Lord Jesus, when You washed the disciples’ feet,
did You see mine too?
They aren’t very pretty,
after all these years:
many times the shoes they’ve worn
conscience warned against;
sometimes they’ve strayed among the briers,
wandering from your word,
and dark has been the journey home
though You were always near;
illness, too, has made them weak,
sorrows left their marks,
and serpent bites still swell the sores
of bitterness and grief.
Lord Jesus, is there water left
for these feet of mine?
Then You can wash away the pain,
with Your healing hands:
the hands that made the mournful dance
the dead restored to life,
the hands that lifted up the weak,
removed the leper’s shame,
that stilled the raging winds and waves,
and opened ears and hearts.
Yet Your blood has cleansed this guilty soul,
Your truth has set me free.
Your Spirit breathes Your life in me,
and Your voice I plainly hear
telling Your great love for me,
how much You hold me dear,
that for my sake Your feet have walked
the way of suffering,
had driven through their holy flesh,
the nails upon the tree.
If ever I could wash Your feet
unworthy as I am,
it would be as the weeping harlot did
with tears of wondering love
that God Most High came down to me
to wash with His own blood
these stumbling, sin-stained feet of mine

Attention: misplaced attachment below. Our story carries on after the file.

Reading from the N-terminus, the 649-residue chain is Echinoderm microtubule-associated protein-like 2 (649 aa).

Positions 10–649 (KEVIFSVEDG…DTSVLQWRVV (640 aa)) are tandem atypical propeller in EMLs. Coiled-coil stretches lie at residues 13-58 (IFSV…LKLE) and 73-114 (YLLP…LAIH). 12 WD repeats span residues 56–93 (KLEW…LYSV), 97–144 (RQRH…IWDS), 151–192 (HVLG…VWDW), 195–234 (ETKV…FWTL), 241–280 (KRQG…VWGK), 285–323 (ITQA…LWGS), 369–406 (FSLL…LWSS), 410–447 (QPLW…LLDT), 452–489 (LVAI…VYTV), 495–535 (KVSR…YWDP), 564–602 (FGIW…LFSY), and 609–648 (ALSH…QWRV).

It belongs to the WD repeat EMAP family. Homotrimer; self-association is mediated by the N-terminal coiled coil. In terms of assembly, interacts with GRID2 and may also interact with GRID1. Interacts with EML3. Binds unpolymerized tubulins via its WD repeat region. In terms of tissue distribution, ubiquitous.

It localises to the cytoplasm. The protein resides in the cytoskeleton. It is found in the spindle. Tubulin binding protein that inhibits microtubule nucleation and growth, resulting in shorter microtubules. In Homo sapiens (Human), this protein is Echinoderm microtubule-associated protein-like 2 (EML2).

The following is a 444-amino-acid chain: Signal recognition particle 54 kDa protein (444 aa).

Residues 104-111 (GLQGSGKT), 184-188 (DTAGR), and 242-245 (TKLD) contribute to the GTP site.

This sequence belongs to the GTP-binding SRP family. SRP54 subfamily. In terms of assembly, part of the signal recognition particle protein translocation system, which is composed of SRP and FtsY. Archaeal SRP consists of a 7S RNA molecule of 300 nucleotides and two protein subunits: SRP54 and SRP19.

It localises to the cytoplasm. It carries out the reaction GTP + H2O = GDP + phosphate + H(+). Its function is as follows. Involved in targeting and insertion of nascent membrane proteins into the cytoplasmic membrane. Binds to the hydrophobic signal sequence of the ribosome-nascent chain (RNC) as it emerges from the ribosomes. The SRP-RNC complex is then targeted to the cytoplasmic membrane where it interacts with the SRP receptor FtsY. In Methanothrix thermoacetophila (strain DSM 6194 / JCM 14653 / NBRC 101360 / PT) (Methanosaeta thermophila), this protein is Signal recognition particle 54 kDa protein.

that I may live before His throne
John 13: 3-10
Jesus, knowing that the Father had given all things into his hands, and that he had come from God and was going back to God, rose from supper. He laid aside his outer garments, and taking a towel, tied it around his waist. Then he poured water into a basin and began to wash the disciples’ feet and to wipe them with the towel that was wrapped around him. He came to Simon Peter, who said to him, “Lord, do you wash my feet?” Jesus answered him, “What I am doing you do not understand now, but afterward you will understand.” Peter said to him, “You shall never wash my feet.” Jesus answered him, “If I do not wash you, you have no share with me.” Simon Peter said to him, “Lord, not my feet only but also my hands and my head!”
*image: The Penitent Magdalen, c.1670 (oil on canvas) by Carlo Dolci (1616-86)